This week the summer seemed to return and, as the sun rose over Westminster, MPs began filling the House of Commons once again, bringing a buzz to the start of a new political term. In a week packed with domestic legislation, the Prime Minister took to his feet to make a statement on what was surely the major story of the summer: Afghanistan.
Many have pored over the strategy of the withdrawal – and will continue to. Even more will consider the operational and tactical decisions that led to chaotic scenes at Kabul airport. What can, I believe, be objectively said is that the bravery, dedication and professionalism of our Armed Forces and diplomatic service is without question. However, as the Prime Minister pointed out, those men and women were only the final team of the over 150,000 British service personnel who have served in the country since 2001.
It was therefore welcome that the Government laid out extra support, in the form of an extra £5 million, for veterans of the conflict who are undergoing mental and physical health issues as a consequence of their service to the nation. A quick calculation, assuming that five per cent of those who served are undergoing or require treatment, is that this new measure will provide an extra spend of around £650 per person.
But however welcome this extra funding may be, it is not is not enough in and of itself. There is a tremendous amount of knowledge and best practice in the public domain with respect to promoting aspects of service life: one need only look at the number of military charities that are out there. And the Veterans Affairs Office was a good start to coordinating the Government action to protecting and promoting veterans’ interests from a top-down perspective.
However, structures do not make a strategy, and I believe that there are three changes that could be made to strengthen the bonds between the Government and the Armed Forces.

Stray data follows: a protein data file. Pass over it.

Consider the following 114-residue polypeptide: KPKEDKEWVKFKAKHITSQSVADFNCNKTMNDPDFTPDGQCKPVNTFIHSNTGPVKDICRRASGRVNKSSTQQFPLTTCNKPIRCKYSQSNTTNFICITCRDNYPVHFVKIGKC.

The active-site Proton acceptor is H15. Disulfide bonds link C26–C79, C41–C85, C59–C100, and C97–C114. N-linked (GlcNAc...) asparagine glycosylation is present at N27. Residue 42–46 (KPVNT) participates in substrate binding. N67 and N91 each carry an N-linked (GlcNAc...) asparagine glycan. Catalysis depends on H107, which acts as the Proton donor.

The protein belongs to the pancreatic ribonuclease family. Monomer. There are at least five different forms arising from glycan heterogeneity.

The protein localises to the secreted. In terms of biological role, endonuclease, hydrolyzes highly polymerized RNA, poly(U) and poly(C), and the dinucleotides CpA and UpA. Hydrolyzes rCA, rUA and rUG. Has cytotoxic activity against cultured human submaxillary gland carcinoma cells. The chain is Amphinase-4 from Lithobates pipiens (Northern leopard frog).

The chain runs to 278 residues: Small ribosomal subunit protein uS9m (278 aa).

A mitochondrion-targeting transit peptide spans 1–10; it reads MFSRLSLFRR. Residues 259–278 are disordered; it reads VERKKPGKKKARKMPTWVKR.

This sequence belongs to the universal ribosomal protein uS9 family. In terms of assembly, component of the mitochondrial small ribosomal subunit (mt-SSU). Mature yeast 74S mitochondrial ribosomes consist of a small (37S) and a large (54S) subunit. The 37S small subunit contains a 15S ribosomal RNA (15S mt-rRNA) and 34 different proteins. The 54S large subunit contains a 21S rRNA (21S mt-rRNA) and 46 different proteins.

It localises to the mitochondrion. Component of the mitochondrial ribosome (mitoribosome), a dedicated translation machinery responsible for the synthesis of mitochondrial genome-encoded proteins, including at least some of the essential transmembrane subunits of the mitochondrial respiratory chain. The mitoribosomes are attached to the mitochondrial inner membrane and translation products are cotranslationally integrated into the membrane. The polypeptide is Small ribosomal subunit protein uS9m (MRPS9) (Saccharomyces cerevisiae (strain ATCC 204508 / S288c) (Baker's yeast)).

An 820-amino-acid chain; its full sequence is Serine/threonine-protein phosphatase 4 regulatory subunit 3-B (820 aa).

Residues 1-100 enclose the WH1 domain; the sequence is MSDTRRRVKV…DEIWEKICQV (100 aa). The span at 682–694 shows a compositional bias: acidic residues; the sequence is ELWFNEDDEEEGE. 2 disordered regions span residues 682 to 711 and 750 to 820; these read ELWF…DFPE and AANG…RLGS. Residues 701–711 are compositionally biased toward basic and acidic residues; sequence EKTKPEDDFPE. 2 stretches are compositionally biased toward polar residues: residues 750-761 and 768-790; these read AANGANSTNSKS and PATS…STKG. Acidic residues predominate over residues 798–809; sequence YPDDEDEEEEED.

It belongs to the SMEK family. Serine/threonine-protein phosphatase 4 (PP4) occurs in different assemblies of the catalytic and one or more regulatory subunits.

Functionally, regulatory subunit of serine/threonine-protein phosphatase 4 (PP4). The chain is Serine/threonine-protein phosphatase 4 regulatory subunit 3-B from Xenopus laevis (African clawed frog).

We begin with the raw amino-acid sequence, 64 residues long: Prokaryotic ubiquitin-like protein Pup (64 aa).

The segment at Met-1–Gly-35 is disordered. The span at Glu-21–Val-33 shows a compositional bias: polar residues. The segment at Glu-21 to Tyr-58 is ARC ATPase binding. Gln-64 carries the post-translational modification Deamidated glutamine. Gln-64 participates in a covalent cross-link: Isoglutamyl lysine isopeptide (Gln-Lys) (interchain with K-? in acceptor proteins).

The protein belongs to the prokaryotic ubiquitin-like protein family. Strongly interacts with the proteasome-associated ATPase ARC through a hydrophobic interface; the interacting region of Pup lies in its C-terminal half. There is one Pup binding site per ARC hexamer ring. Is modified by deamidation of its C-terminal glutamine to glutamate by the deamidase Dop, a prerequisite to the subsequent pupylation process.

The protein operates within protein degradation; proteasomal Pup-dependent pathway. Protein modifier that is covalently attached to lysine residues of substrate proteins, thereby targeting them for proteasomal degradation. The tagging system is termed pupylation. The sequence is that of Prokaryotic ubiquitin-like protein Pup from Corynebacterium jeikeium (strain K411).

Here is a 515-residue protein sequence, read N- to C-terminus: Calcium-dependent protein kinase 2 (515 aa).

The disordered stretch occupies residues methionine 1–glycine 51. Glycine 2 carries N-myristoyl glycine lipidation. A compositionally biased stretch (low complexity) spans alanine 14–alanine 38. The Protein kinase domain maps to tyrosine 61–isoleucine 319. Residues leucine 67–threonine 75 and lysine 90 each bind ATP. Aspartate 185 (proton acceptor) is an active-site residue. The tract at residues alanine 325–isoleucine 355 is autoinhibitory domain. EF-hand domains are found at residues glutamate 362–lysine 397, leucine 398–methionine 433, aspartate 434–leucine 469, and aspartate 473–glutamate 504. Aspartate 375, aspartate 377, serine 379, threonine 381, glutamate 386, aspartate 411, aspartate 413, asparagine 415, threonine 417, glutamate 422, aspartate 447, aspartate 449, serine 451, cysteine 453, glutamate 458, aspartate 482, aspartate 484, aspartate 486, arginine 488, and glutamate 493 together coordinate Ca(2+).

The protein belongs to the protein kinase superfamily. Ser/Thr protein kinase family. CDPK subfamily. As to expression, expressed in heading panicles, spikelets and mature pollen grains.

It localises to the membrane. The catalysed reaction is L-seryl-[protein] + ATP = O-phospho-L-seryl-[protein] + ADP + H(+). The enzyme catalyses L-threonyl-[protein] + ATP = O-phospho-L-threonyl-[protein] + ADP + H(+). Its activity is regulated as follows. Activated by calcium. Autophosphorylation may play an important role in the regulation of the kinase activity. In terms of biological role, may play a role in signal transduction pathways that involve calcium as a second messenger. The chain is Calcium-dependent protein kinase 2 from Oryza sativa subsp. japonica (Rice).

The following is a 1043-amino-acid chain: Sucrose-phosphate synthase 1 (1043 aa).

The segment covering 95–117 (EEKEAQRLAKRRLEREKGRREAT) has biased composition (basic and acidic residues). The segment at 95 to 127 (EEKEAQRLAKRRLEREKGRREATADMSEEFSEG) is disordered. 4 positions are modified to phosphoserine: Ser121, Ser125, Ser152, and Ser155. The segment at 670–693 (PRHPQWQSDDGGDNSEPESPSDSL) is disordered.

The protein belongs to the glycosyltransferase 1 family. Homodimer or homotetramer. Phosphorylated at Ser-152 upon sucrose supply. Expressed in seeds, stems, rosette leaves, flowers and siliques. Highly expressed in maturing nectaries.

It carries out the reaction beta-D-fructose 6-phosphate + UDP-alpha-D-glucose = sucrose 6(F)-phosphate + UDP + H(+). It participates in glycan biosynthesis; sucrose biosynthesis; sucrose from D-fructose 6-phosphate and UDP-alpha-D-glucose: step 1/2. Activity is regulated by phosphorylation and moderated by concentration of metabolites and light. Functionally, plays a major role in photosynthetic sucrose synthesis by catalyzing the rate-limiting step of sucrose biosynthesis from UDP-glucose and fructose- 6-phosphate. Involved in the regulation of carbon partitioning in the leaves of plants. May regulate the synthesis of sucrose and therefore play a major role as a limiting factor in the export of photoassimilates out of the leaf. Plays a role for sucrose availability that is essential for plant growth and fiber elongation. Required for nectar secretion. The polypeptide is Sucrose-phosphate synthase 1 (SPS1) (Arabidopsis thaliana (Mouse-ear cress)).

First, the Government should make the Minister for Veterans Affairs a Cabinet-level position – or else place it under the purview of the Secretary of State for Defence with a Defence Minister (it currently resides in the Cabinet Office), so that it has the requisite clout when negotiating for funding with other departments.
Second, there ought to be a serious consultation with the Armed Forces charity sector. In 2020, there were around 2,000 Armed Forces charities. Some of these charities have a very broad remit, and some very specific. The Government should establish an umbrella organisation to act as a forum to share best practice, identify areas not covered and allow better co-ordination. Most importantly, this would allow for the identification of where public funding can be more efficiently allocated to better support serving and retired service personnel.
Third, and perhaps the most difficult objective to implement, is a mindset change. There needs to be a recognition that the Armed Forces are a unique public service. Whilst many public servants, especially the emergency services and health services, will undergo traumatic experiences through their careers, there is no expectation that those public servants will explicitly lay down their lives in the service of the nation, although it is recognised that many have made brave sacrifices.
Furthermore, the Armed Forces are the only public service whose major purpose is to actually stand ready to act for the majority of the time, rather than to be acting all the time. To this end, resourcing the Armed Forces for “outcomes” is not an appropriate mindset. Instead, Ministers should resource single living accommodation for serving soldiers, provide sufficient funding for equipment and good food, and make sure there is adequate housing (including families) and employment for retired soldiers. Changing mindset from quantitative outcomes to qualitative is more appropriate in this respect.
The withdrawal from Afghanistan was painful for a whole spectrum of people, for a whole series of reasons, but it presents an opportunity to reform our approach to the Armed Forces and how we support soldiers. There has been a hugely positive change in mindset over the past 20 years when it comes to soldiers’ mental and physical health. But in order to solidify this and build on it more reform is needed.
Not all of it requires lots of additional funding; most simply requires a willingness to engage and support. Our Armed Forces come to our need, domestically and overseas, time and time again. Our efforts to support them should never be exhausted – there is always going to be scope to do more, and it is government’s duty to do so.
Link to original, published on ConservativeHome on 10 Sep 2021.